For all of England’s faults, however, New Zealand played quite well. Brendan McCullum, controversy about his appointment aside, led them very well and was comfortably the better of the two captains. The seamers bowled consistently well on generally unhelpful pitches (though it was not until the third Test that they really excelled in the manner that I had been expecting) and the team not only fought hard with the bat in the second Test, they batted very well in the first and last Tests to put themselves into dominant positions twice. I was keen before the series to see how their new openers would get on and although Peter Fulton looked scrappy at the start he finished the series with back-to-back centuries. Forming consistently large partnerships will still take some work, but this does look like the best opening pair that New Zealand have had in some time. They certainly deserved the share of the spoils that they got and probably deserved to win the series. Without question they deserve to be ranked higher than eighth (which was true before the series began too) and the fact that this result has not moved them up the table shows just how poor the ICC rankings can be.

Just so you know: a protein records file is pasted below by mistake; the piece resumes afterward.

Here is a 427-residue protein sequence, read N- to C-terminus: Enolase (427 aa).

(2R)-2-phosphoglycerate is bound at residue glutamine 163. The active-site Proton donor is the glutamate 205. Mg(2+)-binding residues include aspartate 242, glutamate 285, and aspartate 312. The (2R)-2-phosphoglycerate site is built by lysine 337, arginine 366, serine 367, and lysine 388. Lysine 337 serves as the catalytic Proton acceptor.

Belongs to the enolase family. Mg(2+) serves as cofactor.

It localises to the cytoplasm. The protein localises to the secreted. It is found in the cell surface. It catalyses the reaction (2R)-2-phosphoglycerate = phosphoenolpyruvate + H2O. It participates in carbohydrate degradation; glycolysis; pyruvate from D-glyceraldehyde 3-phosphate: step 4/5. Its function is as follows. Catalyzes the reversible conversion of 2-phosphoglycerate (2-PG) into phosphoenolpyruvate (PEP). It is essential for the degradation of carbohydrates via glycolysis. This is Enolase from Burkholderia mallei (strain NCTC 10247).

Although I don’t like the back-to-back series in general, in this case it will be very interesting to see if New Zealand can continue to play well in the return leg in May. It is fair to expect that England will be better and that New Zealand will be faced with a much tougher task. It should tell us a lot about whether this New Zealand team can play more consistently well and challenge teams away from home. For England, it will be vital to put in a strong show ahead of the Ashes.

Auckland, day four: England 90-4